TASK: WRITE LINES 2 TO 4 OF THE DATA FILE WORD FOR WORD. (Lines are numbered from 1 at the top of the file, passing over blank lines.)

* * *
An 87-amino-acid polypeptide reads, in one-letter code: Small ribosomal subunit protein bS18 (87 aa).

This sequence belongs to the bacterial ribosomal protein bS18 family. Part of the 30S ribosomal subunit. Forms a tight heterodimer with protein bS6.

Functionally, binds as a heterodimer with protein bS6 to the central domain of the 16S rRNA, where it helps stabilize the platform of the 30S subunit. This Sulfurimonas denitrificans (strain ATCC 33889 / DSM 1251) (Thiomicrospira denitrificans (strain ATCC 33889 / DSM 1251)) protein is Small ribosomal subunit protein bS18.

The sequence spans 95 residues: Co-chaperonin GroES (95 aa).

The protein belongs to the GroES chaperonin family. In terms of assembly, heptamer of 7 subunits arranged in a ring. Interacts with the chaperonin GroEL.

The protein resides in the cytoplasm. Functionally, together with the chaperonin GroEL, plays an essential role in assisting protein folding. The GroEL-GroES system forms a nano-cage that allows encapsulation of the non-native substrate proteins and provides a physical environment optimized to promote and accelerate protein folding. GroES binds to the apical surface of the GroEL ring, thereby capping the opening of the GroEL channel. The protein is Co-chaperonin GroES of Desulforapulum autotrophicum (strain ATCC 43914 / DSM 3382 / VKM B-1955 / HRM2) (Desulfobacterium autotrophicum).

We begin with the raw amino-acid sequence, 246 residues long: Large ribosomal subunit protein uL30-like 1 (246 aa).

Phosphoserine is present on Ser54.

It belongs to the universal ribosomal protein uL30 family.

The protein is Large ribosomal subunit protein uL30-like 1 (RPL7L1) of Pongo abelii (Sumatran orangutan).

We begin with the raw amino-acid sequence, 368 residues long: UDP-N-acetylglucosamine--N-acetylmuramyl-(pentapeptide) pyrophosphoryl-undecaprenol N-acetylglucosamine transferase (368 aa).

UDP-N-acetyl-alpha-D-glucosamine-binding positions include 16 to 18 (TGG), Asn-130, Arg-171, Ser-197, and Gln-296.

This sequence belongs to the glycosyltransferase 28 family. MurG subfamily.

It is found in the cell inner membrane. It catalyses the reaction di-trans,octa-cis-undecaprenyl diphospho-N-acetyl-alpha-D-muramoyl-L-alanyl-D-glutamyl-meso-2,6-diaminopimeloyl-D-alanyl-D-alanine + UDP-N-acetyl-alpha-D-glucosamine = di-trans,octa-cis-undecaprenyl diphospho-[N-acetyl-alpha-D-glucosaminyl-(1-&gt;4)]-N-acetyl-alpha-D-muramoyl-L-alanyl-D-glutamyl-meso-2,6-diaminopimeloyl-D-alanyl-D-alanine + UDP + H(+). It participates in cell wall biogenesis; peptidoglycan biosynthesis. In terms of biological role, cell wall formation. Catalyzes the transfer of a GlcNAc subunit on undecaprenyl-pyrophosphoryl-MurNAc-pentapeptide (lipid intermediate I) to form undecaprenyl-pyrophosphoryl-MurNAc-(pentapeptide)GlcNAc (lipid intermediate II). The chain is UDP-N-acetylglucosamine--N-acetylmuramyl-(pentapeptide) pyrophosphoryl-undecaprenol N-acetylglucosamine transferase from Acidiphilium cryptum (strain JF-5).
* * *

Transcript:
This sequence belongs to the bacterial ribosomal protein bS18 family. Part of the 30S ribosomal subunit. Forms a tight heterodimer with protein bS6.

Functionally, binds as a heterodimer with protein bS6 to the central domain of the 16S rRNA, where it helps stabilize the platform of the 30S subunit. This Sulfurimonas denitrificans (strain ATCC 33889 / DSM 1251) (Thiomicrospira denitrificans (strain ATCC 33889 / DSM 1251)) protein is Small ribosomal subunit protein bS18.

The sequence spans 95 residues: Co-chaperonin GroES (95 aa).